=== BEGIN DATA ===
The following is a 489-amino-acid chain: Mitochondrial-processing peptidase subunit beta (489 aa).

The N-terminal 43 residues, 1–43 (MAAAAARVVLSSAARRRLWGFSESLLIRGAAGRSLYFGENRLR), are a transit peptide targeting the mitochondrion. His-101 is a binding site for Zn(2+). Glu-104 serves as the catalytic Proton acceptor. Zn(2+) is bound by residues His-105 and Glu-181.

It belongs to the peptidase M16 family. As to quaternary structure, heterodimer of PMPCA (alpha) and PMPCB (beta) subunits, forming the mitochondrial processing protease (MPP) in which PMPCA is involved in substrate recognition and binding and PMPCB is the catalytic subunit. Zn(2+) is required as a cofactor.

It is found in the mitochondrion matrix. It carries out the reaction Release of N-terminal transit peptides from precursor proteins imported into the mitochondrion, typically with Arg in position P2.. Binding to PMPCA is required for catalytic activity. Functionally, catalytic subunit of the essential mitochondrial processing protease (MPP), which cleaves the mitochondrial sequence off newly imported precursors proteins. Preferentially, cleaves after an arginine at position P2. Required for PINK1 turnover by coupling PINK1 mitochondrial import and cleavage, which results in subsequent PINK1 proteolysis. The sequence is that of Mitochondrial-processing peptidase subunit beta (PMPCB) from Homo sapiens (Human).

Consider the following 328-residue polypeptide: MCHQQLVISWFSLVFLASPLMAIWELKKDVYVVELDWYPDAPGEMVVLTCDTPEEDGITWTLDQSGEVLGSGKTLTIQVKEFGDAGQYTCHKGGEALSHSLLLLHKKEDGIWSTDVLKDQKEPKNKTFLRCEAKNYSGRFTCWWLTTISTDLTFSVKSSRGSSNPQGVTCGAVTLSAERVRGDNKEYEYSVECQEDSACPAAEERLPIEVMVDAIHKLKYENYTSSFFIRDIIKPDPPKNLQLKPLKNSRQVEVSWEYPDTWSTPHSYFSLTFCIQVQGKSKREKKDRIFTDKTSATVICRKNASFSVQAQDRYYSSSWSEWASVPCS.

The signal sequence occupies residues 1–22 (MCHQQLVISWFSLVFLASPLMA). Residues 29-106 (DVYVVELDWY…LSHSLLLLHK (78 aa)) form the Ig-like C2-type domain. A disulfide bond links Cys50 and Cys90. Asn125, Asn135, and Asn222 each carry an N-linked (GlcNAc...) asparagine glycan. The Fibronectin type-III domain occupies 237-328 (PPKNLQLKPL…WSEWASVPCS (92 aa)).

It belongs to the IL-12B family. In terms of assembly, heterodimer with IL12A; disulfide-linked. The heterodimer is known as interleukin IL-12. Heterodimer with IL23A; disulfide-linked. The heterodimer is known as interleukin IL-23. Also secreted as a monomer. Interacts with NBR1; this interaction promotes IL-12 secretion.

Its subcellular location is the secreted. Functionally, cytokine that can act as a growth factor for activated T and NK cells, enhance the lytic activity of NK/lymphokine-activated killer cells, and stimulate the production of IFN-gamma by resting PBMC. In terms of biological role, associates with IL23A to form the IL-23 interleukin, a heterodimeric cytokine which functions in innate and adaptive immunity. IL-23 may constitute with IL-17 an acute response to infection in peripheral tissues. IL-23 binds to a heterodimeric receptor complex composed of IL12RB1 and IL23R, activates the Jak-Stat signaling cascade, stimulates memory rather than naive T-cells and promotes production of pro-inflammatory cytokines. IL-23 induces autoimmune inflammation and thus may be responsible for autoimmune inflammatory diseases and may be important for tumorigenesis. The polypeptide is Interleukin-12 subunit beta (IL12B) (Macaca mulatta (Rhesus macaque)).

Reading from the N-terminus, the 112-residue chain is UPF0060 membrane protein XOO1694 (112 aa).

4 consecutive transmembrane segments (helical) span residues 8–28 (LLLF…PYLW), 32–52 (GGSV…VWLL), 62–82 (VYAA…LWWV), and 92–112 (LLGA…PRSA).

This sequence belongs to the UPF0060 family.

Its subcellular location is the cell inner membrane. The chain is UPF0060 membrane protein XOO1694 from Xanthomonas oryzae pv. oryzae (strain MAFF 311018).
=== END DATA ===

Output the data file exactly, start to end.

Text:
The following is a 489-amino-acid chain: Mitochondrial-processing peptidase subunit beta (489 aa).

The N-terminal 43 residues, 1–43 (MAAAAARVVLSSAARRRLWGFSESLLIRGAAGRSLYFGENRLR), are a transit peptide targeting the mitochondrion. His-101 is a binding site for Zn(2+). Glu-104 serves as the catalytic Proton acceptor. Zn(2+) is bound by residues His-105 and Glu-181.

It belongs to the peptidase M16 family. As to quaternary structure, heterodimer of PMPCA (alpha) and PMPCB (beta) subunits, forming the mitochondrial processing protease (MPP) in which PMPCA is involved in substrate recognition and binding and PMPCB is the catalytic subunit. Zn(2+) is required as a cofactor.

It is found in the mitochondrion matrix. It carries out the reaction Release of N-terminal transit peptides from precursor proteins imported into the mitochondrion, typically with Arg in position P2.. Binding to PMPCA is required for catalytic activity. Functionally, catalytic subunit of the essential mitochondrial processing protease (MPP), which cleaves the mitochondrial sequence off newly imported precursors proteins. Preferentially, cleaves after an arginine at position P2. Required for PINK1 turnover by coupling PINK1 mitochondrial import and cleavage, which results in subsequent PINK1 proteolysis. The sequence is that of Mitochondrial-processing peptidase subunit beta (PMPCB) from Homo sapiens (Human).

Consider the following 328-residue polypeptide: MCHQQLVISWFSLVFLASPLMAIWELKKDVYVVELDWYPDAPGEMVVLTCDTPEEDGITWTLDQSGEVLGSGKTLTIQVKEFGDAGQYTCHKGGEALSHSLLLLHKKEDGIWSTDVLKDQKEPKNKTFLRCEAKNYSGRFTCWWLTTISTDLTFSVKSSRGSSNPQGVTCGAVTLSAERVRGDNKEYEYSVECQEDSACPAAEERLPIEVMVDAIHKLKYENYTSSFFIRDIIKPDPPKNLQLKPLKNSRQVEVSWEYPDTWSTPHSYFSLTFCIQVQGKSKREKKDRIFTDKTSATVICRKNASFSVQAQDRYYSSSWSEWASVPCS.

The signal sequence occupies residues 1–22 (MCHQQLVISWFSLVFLASPLMA). Residues 29-106 (DVYVVELDWY…LSHSLLLLHK (78 aa)) form the Ig-like C2-type domain. A disulfide bond links Cys50 and Cys90. Asn125, Asn135, and Asn222 each carry an N-linked (GlcNAc...) asparagine glycan. The Fibronectin type-III domain occupies 237-328 (PPKNLQLKPL…WSEWASVPCS (92 aa)).

It belongs to the IL-12B family. In terms of assembly, heterodimer with IL12A; disulfide-linked. The heterodimer is known as interleukin IL-12. Heterodimer with IL23A; disulfide-linked. The heterodimer is known as interleukin IL-23. Also secreted as a monomer. Interacts with NBR1; this interaction promotes IL-12 secretion.

Its subcellular location is the secreted. Functionally, cytokine that can act as a growth factor for activated T and NK cells, enhance the lytic activity of NK/lymphokine-activated killer cells, and stimulate the production of IFN-gamma by resting PBMC. In terms of biological role, associates with IL23A to form the IL-23 interleukin, a heterodimeric cytokine which functions in innate and adaptive immunity. IL-23 may constitute with IL-17 an acute response to infection in peripheral tissues. IL-23 binds to a heterodimeric receptor complex composed of IL12RB1 and IL23R, activates the Jak-Stat signaling cascade, stimulates memory rather than naive T-cells and promotes production of pro-inflammatory cytokines. IL-23 induces autoimmune inflammation and thus may be responsible for autoimmune inflammatory diseases and may be important for tumorigenesis. The polypeptide is Interleukin-12 subunit beta (IL12B) (Macaca mulatta (Rhesus macaque)).

Reading from the N-terminus, the 112-residue chain is UPF0060 membrane protein XOO1694 (112 aa).

4 consecutive transmembrane segments (helical) span residues 8–28 (LLLF…PYLW), 32–52 (GGSV…VWLL), 62–82 (VYAA…LWWV), and 92–112 (LLGA…PRSA).

This sequence belongs to the UPF0060 family.

Its subcellular location is the cell inner membrane. The chain is UPF0060 membrane protein XOO1694 from Xanthomonas oryzae pv. oryzae (strain MAFF 311018).